Pearl Jam frontman Eddie Vedder has been accused of anti-Semitism after an onstage rant about war which was seen by some to be pro-Palestinian.
He stopped the band’s show in Milton Keynes at the weekend to make an impassioned plea for peace – and while he didn’t directly reference the current attacks and counter-attacks between Israeli and Palestinian forces in the Middle-east, many felt that’s what he was referring to.
Speaking to the audience, Vedder said: “We can have this many people having a peaceful time. We can have modern technology. We can reach our friends. At the same time something this positive is happening, not even that far away, they’re fucking dropping bombs on each other. What the fucking fuck?
“I swear to fucking God, there are people out there who are looking for a reason to kill. They’re looking for a reason to go across borders and take over land that doesn’t belong to them. They should get the fuck out, and mind their own fucking business.
“Everyone wants the same goddamn thing – to have children, eat, procreate, draw a painting, make some art, listen to music… everyone’s the fucking same. So why are people at war? Stop the fucking shit now. We don’t want to give them our money. We don’t want to give them our taxes to drop bombs on children. No more.”
While some fans reacted positively to his words, others responded by accusing him of having anti-Jewish beliefs. Spin reports that an Israeli DJ, who’d been campaigning for Pearl Jam to visit his country, announced he’d changed his mind and decided instead to “expose who you really are.”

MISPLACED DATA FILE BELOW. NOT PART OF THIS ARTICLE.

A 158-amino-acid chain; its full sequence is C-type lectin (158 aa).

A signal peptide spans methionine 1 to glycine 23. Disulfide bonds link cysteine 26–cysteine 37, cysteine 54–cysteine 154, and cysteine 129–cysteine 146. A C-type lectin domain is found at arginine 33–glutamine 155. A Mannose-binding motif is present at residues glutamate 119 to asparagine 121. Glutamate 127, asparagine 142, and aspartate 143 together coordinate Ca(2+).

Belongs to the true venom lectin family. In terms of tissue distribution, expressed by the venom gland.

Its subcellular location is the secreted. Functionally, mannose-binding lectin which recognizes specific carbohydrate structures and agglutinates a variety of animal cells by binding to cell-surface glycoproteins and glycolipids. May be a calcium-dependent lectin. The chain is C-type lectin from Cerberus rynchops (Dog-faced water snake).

Vedder has replied via an open letter on the band website, saying: “With about a dozen ongoing conflicts in the news every day, and with the stories becoming more horrific, the level of sadness becomes unbearable. What becomes of our planet when that sadness becomes apathy? Because we feel helpless; we turn our heads and turn the page.”
But he continues: “Currently I’m full of hope. That hope springs from the multitudes of people that our band has been fortunate enough to play for. To see flags of so many different nations, and to have these huge crowds gathered peacefully and joyfully, is the exact inspiration behind the words I felt the need to emphatically relay.
“When attempting to make a plea for more peace in the world at a rock concert, we are reflecting the feelings of all those we have come in contact with so we may all have a better understanding of each other.”
Insisting he won’t stop reacting the way he has done, even if some believe he’s being naive, he adds: “I don’t know how to reconcile the peaceful rainbow of flags we see each night at our concerts with the daily news of a dozen global conflicts and their horrific consequences. I don’t know how to process the feeling of guilt and complicity when I hear about the deaths of a civilian family from a US drone strike. But I know we can’t let the sadness turn into apathy. And I know we are better off when we reach out to each other.
“War hurts. It hurts no matter which sides the bombs are falling on.”